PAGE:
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June 01, 2018 (Vol. 38, No. 11)

Supplement: CRISPR

Moving Gene Editing from Basic Research to the Clinic

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    You know biotechnology is capturing the public’s imagination when it becomes the premise of a Hollywood blockbuster. In “Rampage,” one of the big movie releases this spring, Dwayne “The Rock” Johnson saves mankind from the havoc wreaked by a trio of giant mutant animals produced by an accidental misapplication of CRISPR technology.

    It is hardly a spoiler to divulge that even the latest and greatest form of gene editing is no match for The Rock. An action hero is about the only thing that could stop CRISPR in its tracks. As the contents of this supplement reveal, those tracks are beating a clear path from basic research to more clinical applications. Several biotech and pharma companies are close to applying for regulatory approval to launch CRISPR-based clinical trials in the United States and Europe for a range of conditions, including sickle-cell anemia, hemophilia, and rare hereditary forms of blindness.

    The five articles in this supplement cover a range of new CRISPR-based applications, including properties of new nucleases beyond the original Cas9. In “CRISPR Shakes Up Tools and Tech”, Christina Bennett reviews highlights from the recent Precision CRISPR Congress. For example, she recalls how presenter Janice Chen described new diagnostic applications of CRISPR from Jennifer Doudna’s lab at UC Berkeley, some of which are being commercialized in a new company called Mammoth Biosciences.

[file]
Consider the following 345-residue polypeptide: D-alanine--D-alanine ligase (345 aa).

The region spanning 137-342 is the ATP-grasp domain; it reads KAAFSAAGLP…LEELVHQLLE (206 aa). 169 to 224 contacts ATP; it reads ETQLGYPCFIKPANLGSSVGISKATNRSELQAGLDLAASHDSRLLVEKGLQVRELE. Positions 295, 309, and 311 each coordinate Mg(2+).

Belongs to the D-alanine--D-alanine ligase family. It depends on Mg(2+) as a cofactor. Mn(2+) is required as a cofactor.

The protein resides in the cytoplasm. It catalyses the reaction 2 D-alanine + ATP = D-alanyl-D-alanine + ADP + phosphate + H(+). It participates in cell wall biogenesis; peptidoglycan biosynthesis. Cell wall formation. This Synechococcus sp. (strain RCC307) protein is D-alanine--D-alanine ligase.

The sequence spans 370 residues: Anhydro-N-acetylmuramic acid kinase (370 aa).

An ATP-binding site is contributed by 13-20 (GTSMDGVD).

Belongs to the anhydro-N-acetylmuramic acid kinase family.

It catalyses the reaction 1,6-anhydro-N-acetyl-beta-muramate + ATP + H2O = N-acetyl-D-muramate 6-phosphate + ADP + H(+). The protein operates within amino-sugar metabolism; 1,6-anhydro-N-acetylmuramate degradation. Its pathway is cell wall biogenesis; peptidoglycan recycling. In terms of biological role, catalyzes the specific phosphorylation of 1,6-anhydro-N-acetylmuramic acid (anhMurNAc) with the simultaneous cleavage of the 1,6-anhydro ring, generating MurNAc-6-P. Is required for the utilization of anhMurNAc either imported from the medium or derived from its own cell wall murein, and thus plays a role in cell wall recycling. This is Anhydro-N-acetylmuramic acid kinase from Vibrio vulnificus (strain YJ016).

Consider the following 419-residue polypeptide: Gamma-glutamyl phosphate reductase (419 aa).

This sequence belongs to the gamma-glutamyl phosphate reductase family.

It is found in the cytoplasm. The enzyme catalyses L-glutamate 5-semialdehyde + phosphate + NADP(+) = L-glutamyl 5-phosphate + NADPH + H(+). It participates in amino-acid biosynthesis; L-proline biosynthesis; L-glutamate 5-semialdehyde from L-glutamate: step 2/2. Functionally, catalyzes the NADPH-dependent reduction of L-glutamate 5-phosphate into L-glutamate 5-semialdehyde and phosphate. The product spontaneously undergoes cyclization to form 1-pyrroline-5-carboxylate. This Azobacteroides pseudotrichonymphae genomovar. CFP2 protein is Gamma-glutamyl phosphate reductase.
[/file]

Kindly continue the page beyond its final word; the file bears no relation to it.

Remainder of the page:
Further RNA-targeting applications are considered by Richard Stein in “The Expanding CRISPR-Cas Toolbox”, and Caroline Seydel discusses an array of genome editing innovations that are compatible with Cas9 nucleases in “Pushing the Boundaries of CRISPR”.

    As the arc of this supplement makes clear, CRISPR is showing tremendous medical potential. In “CRISPR Enters the Clinic”, Josh Roberts details progress by CRISPR Therapeutics, Juno Therapeutics, and academic groups in honing CRISPR gene editing for clinical applications. The Q&A with law professor Jacob Sherkow, in “CRISPR in the Courthouse”, is based on a podcast that appears on The CRISPR Journal website. Rounding out the supplement is a tutorial "Analyzing CRISPR Editing Results", produced by Synthego, on a new freely available tool called ICE (Inference of CRISPR Edits).

    For further information on CRISPR, stay tuned to GEN and check out The CRISPR Journal—the new peer-reviewed journal on all aspects of genome editing research.